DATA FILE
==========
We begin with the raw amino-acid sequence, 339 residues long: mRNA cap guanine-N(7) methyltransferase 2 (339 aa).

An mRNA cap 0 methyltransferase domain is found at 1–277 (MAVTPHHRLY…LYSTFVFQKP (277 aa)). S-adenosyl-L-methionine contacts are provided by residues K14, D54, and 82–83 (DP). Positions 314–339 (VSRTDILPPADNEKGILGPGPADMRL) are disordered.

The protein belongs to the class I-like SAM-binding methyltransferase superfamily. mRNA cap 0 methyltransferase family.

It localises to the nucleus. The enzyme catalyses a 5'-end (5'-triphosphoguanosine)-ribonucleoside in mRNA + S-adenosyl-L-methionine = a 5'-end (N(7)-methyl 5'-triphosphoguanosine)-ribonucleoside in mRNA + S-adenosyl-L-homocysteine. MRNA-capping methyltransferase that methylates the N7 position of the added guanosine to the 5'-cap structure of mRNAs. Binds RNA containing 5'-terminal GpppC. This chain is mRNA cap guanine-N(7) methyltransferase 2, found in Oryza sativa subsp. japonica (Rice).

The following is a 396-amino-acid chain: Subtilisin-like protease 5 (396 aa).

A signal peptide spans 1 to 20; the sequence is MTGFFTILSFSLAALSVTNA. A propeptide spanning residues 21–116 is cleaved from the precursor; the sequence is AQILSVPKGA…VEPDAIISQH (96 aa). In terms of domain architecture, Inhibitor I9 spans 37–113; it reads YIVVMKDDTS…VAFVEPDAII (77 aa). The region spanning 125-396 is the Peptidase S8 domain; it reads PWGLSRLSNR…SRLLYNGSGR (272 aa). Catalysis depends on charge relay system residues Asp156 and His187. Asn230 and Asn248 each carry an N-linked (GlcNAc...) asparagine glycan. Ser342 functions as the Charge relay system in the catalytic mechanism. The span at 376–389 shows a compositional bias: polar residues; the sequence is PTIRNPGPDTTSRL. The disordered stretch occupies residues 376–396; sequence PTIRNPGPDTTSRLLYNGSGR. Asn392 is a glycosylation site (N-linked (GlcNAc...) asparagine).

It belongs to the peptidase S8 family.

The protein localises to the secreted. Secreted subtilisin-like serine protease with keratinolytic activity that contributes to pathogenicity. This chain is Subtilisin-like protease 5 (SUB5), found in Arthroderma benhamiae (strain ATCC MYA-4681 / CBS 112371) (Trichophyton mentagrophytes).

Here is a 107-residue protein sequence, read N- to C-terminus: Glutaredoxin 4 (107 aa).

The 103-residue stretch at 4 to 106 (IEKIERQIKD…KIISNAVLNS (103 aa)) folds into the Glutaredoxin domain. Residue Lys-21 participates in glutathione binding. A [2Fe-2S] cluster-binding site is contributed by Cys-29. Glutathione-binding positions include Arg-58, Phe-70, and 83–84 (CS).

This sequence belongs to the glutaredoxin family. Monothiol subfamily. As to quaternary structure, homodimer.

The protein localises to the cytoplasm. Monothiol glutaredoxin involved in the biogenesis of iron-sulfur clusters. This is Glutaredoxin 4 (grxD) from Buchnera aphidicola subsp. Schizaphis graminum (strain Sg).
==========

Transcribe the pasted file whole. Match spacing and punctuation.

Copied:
We begin with the raw amino-acid sequence, 339 residues long: mRNA cap guanine-N(7) methyltransferase 2 (339 aa).

An mRNA cap 0 methyltransferase domain is found at 1–277 (MAVTPHHRLY…LYSTFVFQKP (277 aa)). S-adenosyl-L-methionine contacts are provided by residues K14, D54, and 82–83 (DP). Positions 314–339 (VSRTDILPPADNEKGILGPGPADMRL) are disordered.

The protein belongs to the class I-like SAM-binding methyltransferase superfamily. mRNA cap 0 methyltransferase family.

It localises to the nucleus. The enzyme catalyses a 5'-end (5'-triphosphoguanosine)-ribonucleoside in mRNA + S-adenosyl-L-methionine = a 5'-end (N(7)-methyl 5'-triphosphoguanosine)-ribonucleoside in mRNA + S-adenosyl-L-homocysteine. MRNA-capping methyltransferase that methylates the N7 position of the added guanosine to the 5'-cap structure of mRNAs. Binds RNA containing 5'-terminal GpppC. This chain is mRNA cap guanine-N(7) methyltransferase 2, found in Oryza sativa subsp. japonica (Rice).

The following is a 396-amino-acid chain: Subtilisin-like protease 5 (396 aa).

A signal peptide spans 1 to 20; the sequence is MTGFFTILSFSLAALSVTNA. A propeptide spanning residues 21–116 is cleaved from the precursor; the sequence is AQILSVPKGA…VEPDAIISQH (96 aa). In terms of domain architecture, Inhibitor I9 spans 37–113; it reads YIVVMKDDTS…VAFVEPDAII (77 aa). The region spanning 125-396 is the Peptidase S8 domain; it reads PWGLSRLSNR…SRLLYNGSGR (272 aa). Catalysis depends on charge relay system residues Asp156 and His187. Asn230 and Asn248 each carry an N-linked (GlcNAc...) asparagine glycan. Ser342 functions as the Charge relay system in the catalytic mechanism. The span at 376–389 shows a compositional bias: polar residues; the sequence is PTIRNPGPDTTSRL. The disordered stretch occupies residues 376–396; sequence PTIRNPGPDTTSRLLYNGSGR. Asn392 is a glycosylation site (N-linked (GlcNAc...) asparagine).

It belongs to the peptidase S8 family.

The protein localises to the secreted. Secreted subtilisin-like serine protease with keratinolytic activity that contributes to pathogenicity. This chain is Subtilisin-like protease 5 (SUB5), found in Arthroderma benhamiae (strain ATCC MYA-4681 / CBS 112371) (Trichophyton mentagrophytes).

Here is a 107-residue protein sequence, read N- to C-terminus: Glutaredoxin 4 (107 aa).

The 103-residue stretch at 4 to 106 (IEKIERQIKD…KIISNAVLNS (103 aa)) folds into the Glutaredoxin domain. Residue Lys-21 participates in glutathione binding. A [2Fe-2S] cluster-binding site is contributed by Cys-29. Glutathione-binding positions include Arg-58, Phe-70, and 83–84 (CS).

This sequence belongs to the glutaredoxin family. Monothiol subfamily. As to quaternary structure, homodimer.

The protein localises to the cytoplasm. Monothiol glutaredoxin involved in the biogenesis of iron-sulfur clusters. This is Glutaredoxin 4 (grxD) from Buchnera aphidicola subsp. Schizaphis graminum (strain Sg).